The day WordPress 5.0 becomes the web’s standard content management platform is coming closer. The day the Gutenberg editor becomes the number one visual editor for the majority of websites on the Internet is right around the corner.
As of October 24th, 2018, WordPress released WordPress 5.0 Beta 1 – the first of its kind to include the Gutenberg editor as the default content editor. This makes it a golden opportunity for web developers who rely on WordPress to test the new platform for compatibility and workflow.
What’s New In WordPress 5.0 Beta 1?
The main thing that’s new in WordPress 5.0 (that we know about) is the Gutenberg Editor. This editor stands to completely change nearly every aspect of developing and running a WordPress site. It will change the way users publish posts, and it will change the way developers create pages.
The central unit of this new system is blocked. Instead of typing content, HTML, and CSS code into an anachronistic word-style editor, users will use blocks to denote certain types of content.
These will be the fundamental building blocks (pun intended) of the new system. The text will go in text blocks, videos will go in video blocks, and other embedded media will be accessible through its respective block type – with support for advanced embedding and linking to third-party web services.
For users, this will make the process of creating dynamic, media-rich web content much simpler. For web agencies, it means you will almost certainly need to change, update, or scrap many of those media-related plugins you have been using for years.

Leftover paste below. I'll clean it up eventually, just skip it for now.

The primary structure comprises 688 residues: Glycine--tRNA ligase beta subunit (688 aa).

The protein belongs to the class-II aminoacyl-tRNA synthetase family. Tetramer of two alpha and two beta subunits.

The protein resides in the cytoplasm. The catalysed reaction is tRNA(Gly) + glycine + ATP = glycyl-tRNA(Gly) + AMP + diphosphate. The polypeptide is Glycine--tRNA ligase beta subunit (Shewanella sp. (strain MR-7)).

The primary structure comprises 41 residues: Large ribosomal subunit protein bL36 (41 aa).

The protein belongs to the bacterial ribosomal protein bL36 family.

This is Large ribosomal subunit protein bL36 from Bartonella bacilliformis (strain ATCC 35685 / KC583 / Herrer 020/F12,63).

Why Web Agencies Need to Test Gutenberg Today
The WordPress platform is modernizing, and that means certain legacy compatibilities won’t function anymore. Normally, this would be just fine, but because the changes to the platform’s architecture are so great, even recent, verified plugins and functionalities may break or behave erratically.
If you are a web developer that relies on custom WordPress plugins, you need to start testing them in the WordPress 5.0 Beta 1 release. If you start now, you can be ready for the full WordPress 5.0 release, scheduled for November 19th.
With the release of the first full beta, you can now begin this process and get yourself acquainted with the new editor and get a rough idea of how it works and how your plugins adapt to the new environment.
What To Do If Gutenberg Breaks Your Websites
I’ll be preparing a more in-depth look at Gutenberg and its effect on various plugins in the near future. For now, web developers have to prepare for dealing with Gutenberg compatibility issues by following these steps:
- The Disable Gutenberg plugin can give you an immediate, temporary solution for keeping your websites functional after the official release.
- You’ll need to systematically review your plugins in a sandbox environment, and document which ones aren’t working correctly.
- Then, you can begin comparing your codebase with Gutenberg’s internal changes to the editor experience.
Disabling Gutenberg may seem like an attractive option, but it’s a stop-loss at best. As the WordPress community charges forward on the new platform, you will have to adapt to it in order to remain relevant as time goes on. This may require testing and rewriting all of your plugins to match the new environment.
Are you ready to incorporate the Gutenberg editor into your WordPress workflow? Schedule a call with us so you can be prepared!